Miss S’s voice crescendoed to the tip-top of her range. She flung her hot pink plastic tiara, shrugged her shoulder and tipped her hand royally. It was time to write about *that* song.
You know the song. It’s been on the tip of everyone’s tongues since Frozen opened in theaters back in November. “Let it go, Let it go…” I’ve seen covers by choirs; watched Good Morning America sing it coast to coast; commiserated with the mum parody – Yes, sigh, it’s true, I have let it go as I put on my stretchy yoga pants… We, of course, gathered around the TV, while Idina Menzel sang it at the Oscars.
But my favourite of all renditions is when I hear the tiny voices (or not so tiny in the case of Miss S) sing along to the soundtrack from three different corners of the house.
I know better than to join in. My lark-like voice warbles in like bug spray, effectively killing the magic. So, like a good mum, I wait till they’ve had their fill and then it’s watch out Elsa; cue the jazz hands.
Lately the trio have formed a theatre troupe. My husband and I have been invited to shows featuring song, dance, monkeys and yes: the song.
Each time a miniature usher points out my designated seat, I am transported to the 80s, when a certain friend and I would act out songs, and dance, for her parents.
Though I was always cast in the *ahem* male roles, we couldn’t get enough of performing. Our dramatic number to Almost Paradise from Footloose involving a baton and some folding chairs was mint.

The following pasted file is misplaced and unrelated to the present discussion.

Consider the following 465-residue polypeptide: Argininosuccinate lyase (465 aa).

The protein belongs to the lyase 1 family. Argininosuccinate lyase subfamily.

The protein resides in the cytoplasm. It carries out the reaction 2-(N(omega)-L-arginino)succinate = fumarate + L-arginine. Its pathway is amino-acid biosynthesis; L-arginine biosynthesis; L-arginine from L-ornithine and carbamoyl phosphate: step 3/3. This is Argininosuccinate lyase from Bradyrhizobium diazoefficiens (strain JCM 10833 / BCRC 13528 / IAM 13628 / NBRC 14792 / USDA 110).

I see the same joy in the littles as they spin and twirl for my husband and I. Though unlike my friend and I from the 80s, none of them seem to be clamouring for the staring roll. They each have their parts, take turns and laugh at the folly of it all.
Two nights ago, when Miss S took centre stage on the steps of the bunkbed, her acapella cover of Let It Go brought down the house. Literally. The tiara took out Miss Q’s carefully placed Playmobil; feet were stomping; thankfully when the imaginary glove came off, her room didn’t turn to ice, though it looked like a twister had whirled its way through at the end.
Love it, or hate it, there is power in this music, well beyond the fast tempo and thought-provoking lyrics. It has taught Miss C how to sing and turned Miss S into a showgirl. But if you are quiet, and listen deep past the baseline, you will hear the foundation for life-long music lovers being poured.